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The People v. Kenton Boyd Withers


January 11, 2012


(Super. Ct. No. 10F4849)

The opinion of the court was delivered by: Nicholson , Acting P. J.

P. v. Withers



California Rules of Court, rule 8.1115(a), prohibits courts and parties from citing or relying on opinions not certified for publication or ordered published, except as specified by rule 8.1115(b). This opinion has not been certified for publication or ordered published for purposes of rule 8.1115.

This case comes to us pursuant to People v. Wende (1979) 25 Cal.3d 436. Having reviewed the record as required by People v. Wende, we affirm the judgment.

We provide the following brief description of the facts and procedural history of the case. (See People v. Kelly (2006) 40 Cal.4th 106, 110, 123-124.)

On July 3, 2010, defendant Kenton Boyd Withers walked up to Jana Clover while she was shopping at Winco. He smiled at her and then took her purse from her shopping cart. Clover tried to grab the purse back but defendant would not let go. He turned and ran off towards the front of the store. Clover tried to run after him but she was 64 years old, had some injuries and was unable to keep up. Clover called out for help, yelling, "Give me back my purse. Stop him, get my purse. He took my purse."

Brenda Heffley, another customer, tried to stop defendant but he pushed her into an aisle and kept running. Heffley's son, Zebulon Taylor, who heard Clover's cries for help, ran after defendant and tackled him. Another customer, Joshua Tadlock, caught up and tried to pry the purse out of defendant's hands but defendant kept a firm grip on the purse. Clover also caught up and unsuccessfully tried to pry her purse from defendant's grip. Taylor applied increasing pressure to defendant's neck and Tadlock pressed his forearm into defendant's face, and the men were eventually able to pry the purse loose.

Clover had just cashed her SSI check and had approximately $1,000 to $1,100 in her purse. Her purse was broken during the theft.

Clover, Heffley, Taylor and Tadlock all testified at trial and the store surveillance tapes were shown to the jury. Defendant testified on his own behalf. He claimed he had been threatened by three men he had been staying with rent free for a month and a half, that he would have to steal a purse or he would be "going to the hospital" or would "get lost" in Redding. He claimed the men had been waiting outside the store, and that was why he told Clover, "Do not run after me" when he took her purse. He did not tell any of this to the police officers on the day of the crime. Instead, he lied and told them Clover was his mother and had asked him to take her purse and put it in her car.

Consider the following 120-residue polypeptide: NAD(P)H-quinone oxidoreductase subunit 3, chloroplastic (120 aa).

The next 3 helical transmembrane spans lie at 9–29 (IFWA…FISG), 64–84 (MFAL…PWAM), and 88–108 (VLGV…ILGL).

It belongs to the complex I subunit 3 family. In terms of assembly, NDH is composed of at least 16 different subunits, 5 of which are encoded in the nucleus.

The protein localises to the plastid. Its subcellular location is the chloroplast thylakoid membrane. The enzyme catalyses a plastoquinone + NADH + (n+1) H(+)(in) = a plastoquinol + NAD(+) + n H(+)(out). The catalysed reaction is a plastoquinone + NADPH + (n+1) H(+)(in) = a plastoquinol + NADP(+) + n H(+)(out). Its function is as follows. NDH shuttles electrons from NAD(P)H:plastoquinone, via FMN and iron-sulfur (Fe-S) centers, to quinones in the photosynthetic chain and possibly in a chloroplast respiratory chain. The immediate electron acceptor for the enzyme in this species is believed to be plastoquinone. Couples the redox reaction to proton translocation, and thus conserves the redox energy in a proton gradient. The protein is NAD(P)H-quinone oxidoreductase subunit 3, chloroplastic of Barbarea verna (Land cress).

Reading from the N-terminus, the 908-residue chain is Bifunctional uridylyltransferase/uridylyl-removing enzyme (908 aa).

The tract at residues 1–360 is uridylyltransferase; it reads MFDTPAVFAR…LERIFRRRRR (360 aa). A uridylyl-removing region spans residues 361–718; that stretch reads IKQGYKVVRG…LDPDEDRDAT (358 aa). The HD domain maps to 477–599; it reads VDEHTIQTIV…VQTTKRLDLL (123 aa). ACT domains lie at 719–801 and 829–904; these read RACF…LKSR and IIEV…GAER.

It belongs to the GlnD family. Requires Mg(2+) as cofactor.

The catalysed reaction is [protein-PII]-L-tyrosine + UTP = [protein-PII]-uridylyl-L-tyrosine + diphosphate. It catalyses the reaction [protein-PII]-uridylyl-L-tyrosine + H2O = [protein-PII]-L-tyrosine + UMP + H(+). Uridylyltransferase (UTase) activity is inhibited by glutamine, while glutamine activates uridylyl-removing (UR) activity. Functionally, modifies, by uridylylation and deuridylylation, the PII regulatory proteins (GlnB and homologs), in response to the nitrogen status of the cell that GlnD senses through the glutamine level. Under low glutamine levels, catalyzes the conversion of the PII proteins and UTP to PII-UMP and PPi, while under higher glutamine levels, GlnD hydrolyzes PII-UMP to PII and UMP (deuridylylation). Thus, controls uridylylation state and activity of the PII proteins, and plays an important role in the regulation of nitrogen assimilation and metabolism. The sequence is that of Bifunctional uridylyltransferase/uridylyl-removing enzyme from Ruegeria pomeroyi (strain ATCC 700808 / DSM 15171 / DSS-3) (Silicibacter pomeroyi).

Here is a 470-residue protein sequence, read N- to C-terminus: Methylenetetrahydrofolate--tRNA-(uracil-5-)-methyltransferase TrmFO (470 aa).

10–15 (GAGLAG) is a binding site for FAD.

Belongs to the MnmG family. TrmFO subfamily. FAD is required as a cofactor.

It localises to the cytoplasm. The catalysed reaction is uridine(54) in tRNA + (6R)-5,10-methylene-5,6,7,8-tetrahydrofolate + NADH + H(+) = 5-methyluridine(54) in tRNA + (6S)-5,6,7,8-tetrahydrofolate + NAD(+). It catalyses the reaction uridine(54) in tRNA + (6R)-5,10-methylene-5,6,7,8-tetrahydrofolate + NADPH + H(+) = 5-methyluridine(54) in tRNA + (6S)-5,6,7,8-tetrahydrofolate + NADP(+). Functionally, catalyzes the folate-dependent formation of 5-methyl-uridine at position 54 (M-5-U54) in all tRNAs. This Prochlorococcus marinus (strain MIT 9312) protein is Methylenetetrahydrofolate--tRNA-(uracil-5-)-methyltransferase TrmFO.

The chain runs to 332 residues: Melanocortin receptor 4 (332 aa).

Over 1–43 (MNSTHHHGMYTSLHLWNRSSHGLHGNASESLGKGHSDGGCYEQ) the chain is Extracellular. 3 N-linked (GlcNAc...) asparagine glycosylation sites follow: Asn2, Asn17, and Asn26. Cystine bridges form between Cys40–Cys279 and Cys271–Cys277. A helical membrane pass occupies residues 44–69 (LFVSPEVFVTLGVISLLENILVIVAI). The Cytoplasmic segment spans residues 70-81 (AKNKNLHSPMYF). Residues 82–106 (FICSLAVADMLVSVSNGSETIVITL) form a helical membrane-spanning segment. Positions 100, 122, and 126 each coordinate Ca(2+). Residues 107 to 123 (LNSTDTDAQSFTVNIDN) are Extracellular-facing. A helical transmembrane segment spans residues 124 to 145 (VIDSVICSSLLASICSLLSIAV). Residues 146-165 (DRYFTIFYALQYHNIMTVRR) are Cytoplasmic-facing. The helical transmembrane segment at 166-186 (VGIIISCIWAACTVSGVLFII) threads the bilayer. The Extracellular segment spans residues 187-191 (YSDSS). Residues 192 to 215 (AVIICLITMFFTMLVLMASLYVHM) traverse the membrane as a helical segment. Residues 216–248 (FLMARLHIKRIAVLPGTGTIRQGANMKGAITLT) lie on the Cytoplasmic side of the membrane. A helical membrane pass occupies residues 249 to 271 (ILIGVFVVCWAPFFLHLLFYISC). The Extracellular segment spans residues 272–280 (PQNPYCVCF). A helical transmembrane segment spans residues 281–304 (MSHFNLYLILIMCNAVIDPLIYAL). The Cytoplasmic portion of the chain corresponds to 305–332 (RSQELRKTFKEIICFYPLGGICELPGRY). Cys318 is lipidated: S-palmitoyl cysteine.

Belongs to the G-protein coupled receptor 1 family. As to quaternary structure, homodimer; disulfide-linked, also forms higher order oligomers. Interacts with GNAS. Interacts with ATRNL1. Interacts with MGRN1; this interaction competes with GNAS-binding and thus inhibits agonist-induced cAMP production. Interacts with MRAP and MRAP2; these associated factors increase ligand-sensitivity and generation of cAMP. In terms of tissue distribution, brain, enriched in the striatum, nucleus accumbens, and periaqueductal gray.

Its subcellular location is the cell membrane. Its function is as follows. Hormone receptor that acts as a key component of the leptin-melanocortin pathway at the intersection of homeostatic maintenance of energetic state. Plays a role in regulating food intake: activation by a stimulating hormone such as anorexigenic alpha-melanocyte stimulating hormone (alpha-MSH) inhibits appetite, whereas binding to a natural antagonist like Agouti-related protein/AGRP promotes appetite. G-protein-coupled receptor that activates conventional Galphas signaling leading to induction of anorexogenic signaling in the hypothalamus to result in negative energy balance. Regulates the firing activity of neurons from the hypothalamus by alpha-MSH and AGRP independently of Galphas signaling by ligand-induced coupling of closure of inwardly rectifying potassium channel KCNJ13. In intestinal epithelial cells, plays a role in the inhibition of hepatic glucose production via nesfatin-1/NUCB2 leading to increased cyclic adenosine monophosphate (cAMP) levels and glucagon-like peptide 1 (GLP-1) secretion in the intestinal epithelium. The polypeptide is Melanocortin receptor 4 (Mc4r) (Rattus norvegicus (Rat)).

The trial court denied defendant's motion for an acquittal on the robbery count, but did instruct the jury on the lesser included offenses of grand theft and petty theft. The trial court also instructed the jury on the affirmative defense of duress.

The jury found defendant guilty of robbery and the trial court sentenced defendant to the middle term of three years in state prison. The trial court ordered defendant to pay various fines and fees, including a $600 restitution fine and $25 in victim restitution to compensate Clover for her damaged purse. Defendant was awarded 289 actual days and 43 conduct days, for a total of 332 days of presentence custody credit.

Defendant appeals.

Counsel filed an opening brief that sets forth the facts of the case and asks this court to review the record and determine whether there are any arguable issues on appeal. (People v. Wende, supra, 25 Cal.3d 436.) Defendant was advised by counsel of the right to file a supplemental brief within 30 days of the date of filing of the opening brief. More than 30 days elapsed, and we received no communication from defendant.

Having undertaken an examination of the entire record, we find no arguable error that would result in a disposition more favorable to defendant.


The judgment is affirmed.

We concur: ROBIE , J. BUTZ , J.


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